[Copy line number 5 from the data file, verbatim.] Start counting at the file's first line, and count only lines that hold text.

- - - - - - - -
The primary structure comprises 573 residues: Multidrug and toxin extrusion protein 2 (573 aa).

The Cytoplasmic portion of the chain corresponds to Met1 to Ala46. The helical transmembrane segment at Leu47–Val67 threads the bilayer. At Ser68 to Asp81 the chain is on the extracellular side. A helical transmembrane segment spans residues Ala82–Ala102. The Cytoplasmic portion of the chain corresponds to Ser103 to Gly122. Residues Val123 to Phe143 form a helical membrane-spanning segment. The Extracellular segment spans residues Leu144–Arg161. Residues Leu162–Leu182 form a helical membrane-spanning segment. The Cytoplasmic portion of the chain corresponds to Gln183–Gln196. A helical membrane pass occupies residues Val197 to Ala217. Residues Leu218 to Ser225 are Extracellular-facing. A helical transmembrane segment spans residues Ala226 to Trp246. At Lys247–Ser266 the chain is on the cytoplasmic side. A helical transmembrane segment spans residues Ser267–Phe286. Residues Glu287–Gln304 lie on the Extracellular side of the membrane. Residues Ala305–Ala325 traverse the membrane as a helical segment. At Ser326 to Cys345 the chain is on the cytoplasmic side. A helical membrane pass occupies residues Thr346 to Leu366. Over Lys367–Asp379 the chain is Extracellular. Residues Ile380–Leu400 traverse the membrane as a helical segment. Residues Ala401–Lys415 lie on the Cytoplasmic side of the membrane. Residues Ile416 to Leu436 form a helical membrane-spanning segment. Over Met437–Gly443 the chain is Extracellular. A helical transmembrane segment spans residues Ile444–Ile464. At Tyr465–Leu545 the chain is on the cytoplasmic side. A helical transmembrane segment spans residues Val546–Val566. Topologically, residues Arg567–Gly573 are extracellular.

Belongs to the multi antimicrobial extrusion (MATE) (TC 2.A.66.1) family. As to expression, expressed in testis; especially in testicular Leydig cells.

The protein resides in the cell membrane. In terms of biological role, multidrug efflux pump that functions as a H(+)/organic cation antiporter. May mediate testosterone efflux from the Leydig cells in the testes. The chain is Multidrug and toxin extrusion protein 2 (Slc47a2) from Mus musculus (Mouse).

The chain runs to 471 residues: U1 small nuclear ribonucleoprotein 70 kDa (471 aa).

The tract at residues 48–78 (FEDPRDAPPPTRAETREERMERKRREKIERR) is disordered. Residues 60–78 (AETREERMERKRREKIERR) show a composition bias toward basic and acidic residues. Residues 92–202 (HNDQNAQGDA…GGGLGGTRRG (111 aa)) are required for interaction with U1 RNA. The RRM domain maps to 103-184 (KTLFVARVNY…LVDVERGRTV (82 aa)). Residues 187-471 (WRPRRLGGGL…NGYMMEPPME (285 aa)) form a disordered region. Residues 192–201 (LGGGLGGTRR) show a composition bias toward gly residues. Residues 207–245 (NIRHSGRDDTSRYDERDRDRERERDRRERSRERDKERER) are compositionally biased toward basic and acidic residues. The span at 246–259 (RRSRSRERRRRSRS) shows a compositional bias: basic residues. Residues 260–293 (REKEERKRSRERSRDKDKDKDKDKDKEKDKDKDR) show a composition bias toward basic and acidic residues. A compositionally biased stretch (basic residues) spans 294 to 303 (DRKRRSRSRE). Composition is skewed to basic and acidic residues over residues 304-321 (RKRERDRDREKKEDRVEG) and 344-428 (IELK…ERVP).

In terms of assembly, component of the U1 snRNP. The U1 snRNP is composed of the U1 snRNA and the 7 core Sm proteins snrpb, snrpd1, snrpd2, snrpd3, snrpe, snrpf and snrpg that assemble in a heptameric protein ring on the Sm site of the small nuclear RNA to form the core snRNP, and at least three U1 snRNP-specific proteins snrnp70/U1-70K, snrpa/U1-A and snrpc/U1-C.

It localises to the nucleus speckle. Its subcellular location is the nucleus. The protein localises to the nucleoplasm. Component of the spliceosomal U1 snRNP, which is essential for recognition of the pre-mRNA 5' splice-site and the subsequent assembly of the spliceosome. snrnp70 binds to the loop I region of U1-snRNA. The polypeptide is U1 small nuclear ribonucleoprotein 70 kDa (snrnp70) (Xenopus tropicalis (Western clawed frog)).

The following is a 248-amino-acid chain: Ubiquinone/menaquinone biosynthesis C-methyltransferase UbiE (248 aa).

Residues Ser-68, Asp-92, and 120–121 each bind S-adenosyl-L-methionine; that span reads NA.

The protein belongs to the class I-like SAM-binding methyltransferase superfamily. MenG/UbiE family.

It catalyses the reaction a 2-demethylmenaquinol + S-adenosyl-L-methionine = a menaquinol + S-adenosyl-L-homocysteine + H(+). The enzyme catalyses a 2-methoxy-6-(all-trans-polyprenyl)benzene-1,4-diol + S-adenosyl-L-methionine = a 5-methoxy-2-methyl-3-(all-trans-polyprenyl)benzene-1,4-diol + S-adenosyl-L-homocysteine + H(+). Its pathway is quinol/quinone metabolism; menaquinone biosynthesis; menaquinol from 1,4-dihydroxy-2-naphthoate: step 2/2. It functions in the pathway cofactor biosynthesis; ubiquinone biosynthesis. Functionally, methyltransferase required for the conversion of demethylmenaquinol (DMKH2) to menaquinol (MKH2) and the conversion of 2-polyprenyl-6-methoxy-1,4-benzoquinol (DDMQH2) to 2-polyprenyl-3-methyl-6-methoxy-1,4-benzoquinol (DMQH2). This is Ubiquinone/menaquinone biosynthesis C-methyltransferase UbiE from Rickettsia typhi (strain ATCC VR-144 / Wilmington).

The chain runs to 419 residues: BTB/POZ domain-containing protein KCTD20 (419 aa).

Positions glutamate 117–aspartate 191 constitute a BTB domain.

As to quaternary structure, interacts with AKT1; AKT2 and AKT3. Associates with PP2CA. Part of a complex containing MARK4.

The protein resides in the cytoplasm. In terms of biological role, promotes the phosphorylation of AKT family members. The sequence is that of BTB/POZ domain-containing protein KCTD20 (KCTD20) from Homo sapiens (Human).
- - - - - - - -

The chain runs to 471 residues: U1 small nuclear ribonucleoprotein 70 kDa (471 aa).